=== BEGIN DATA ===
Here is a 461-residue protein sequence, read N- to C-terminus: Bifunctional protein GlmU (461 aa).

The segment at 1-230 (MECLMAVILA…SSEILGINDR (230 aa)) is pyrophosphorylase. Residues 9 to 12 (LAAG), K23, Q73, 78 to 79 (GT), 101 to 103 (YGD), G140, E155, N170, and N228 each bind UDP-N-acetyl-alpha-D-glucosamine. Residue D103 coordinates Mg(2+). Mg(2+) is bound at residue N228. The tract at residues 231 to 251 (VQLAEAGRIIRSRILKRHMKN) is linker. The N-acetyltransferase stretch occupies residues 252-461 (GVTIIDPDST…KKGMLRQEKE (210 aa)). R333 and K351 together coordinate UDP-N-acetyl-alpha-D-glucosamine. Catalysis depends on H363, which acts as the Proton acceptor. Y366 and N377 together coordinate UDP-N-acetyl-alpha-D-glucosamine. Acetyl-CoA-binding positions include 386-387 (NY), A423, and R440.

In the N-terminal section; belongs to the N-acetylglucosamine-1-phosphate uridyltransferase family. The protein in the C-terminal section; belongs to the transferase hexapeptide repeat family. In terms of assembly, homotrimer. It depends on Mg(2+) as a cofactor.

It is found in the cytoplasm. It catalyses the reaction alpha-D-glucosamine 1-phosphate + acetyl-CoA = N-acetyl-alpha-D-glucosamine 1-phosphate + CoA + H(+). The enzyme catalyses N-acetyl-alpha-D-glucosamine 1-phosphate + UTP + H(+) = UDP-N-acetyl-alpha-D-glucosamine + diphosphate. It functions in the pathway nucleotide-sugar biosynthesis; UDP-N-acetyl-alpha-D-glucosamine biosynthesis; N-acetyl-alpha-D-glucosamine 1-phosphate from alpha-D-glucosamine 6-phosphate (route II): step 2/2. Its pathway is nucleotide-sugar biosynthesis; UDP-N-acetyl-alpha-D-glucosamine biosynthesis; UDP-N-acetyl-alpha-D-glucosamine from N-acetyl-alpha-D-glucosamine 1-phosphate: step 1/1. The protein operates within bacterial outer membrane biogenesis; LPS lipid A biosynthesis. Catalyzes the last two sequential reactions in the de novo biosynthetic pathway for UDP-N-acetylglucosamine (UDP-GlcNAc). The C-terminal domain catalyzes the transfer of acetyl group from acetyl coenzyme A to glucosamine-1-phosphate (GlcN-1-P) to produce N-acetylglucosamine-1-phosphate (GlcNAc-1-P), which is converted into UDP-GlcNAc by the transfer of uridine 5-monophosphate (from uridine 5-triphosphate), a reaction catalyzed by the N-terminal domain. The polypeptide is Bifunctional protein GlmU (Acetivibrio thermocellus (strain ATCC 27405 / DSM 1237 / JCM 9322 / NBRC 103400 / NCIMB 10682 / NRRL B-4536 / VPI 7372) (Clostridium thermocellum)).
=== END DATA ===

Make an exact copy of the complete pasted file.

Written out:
Here is a 461-residue protein sequence, read N- to C-terminus: Bifunctional protein GlmU (461 aa).

The segment at 1-230 (MECLMAVILA…SSEILGINDR (230 aa)) is pyrophosphorylase. Residues 9 to 12 (LAAG), K23, Q73, 78 to 79 (GT), 101 to 103 (YGD), G140, E155, N170, and N228 each bind UDP-N-acetyl-alpha-D-glucosamine. Residue D103 coordinates Mg(2+). Mg(2+) is bound at residue N228. The tract at residues 231 to 251 (VQLAEAGRIIRSRILKRHMKN) is linker. The N-acetyltransferase stretch occupies residues 252-461 (GVTIIDPDST…KKGMLRQEKE (210 aa)). R333 and K351 together coordinate UDP-N-acetyl-alpha-D-glucosamine. Catalysis depends on H363, which acts as the Proton acceptor. Y366 and N377 together coordinate UDP-N-acetyl-alpha-D-glucosamine. Acetyl-CoA-binding positions include 386-387 (NY), A423, and R440.

In the N-terminal section; belongs to the N-acetylglucosamine-1-phosphate uridyltransferase family. The protein in the C-terminal section; belongs to the transferase hexapeptide repeat family. In terms of assembly, homotrimer. It depends on Mg(2+) as a cofactor.

It is found in the cytoplasm. It catalyses the reaction alpha-D-glucosamine 1-phosphate + acetyl-CoA = N-acetyl-alpha-D-glucosamine 1-phosphate + CoA + H(+). The enzyme catalyses N-acetyl-alpha-D-glucosamine 1-phosphate + UTP + H(+) = UDP-N-acetyl-alpha-D-glucosamine + diphosphate. It functions in the pathway nucleotide-sugar biosynthesis; UDP-N-acetyl-alpha-D-glucosamine biosynthesis; N-acetyl-alpha-D-glucosamine 1-phosphate from alpha-D-glucosamine 6-phosphate (route II): step 2/2. Its pathway is nucleotide-sugar biosynthesis; UDP-N-acetyl-alpha-D-glucosamine biosynthesis; UDP-N-acetyl-alpha-D-glucosamine from N-acetyl-alpha-D-glucosamine 1-phosphate: step 1/1. The protein operates within bacterial outer membrane biogenesis; LPS lipid A biosynthesis. Catalyzes the last two sequential reactions in the de novo biosynthetic pathway for UDP-N-acetylglucosamine (UDP-GlcNAc). The C-terminal domain catalyzes the transfer of acetyl group from acetyl coenzyme A to glucosamine-1-phosphate (GlcN-1-P) to produce N-acetylglucosamine-1-phosphate (GlcNAc-1-P), which is converted into UDP-GlcNAc by the transfer of uridine 5-monophosphate (from uridine 5-triphosphate), a reaction catalyzed by the N-terminal domain. The polypeptide is Bifunctional protein GlmU (Acetivibrio thermocellus (strain ATCC 27405 / DSM 1237 / JCM 9322 / NBRC 103400 / NCIMB 10682 / NRRL B-4536 / VPI 7372) (Clostridium thermocellum)).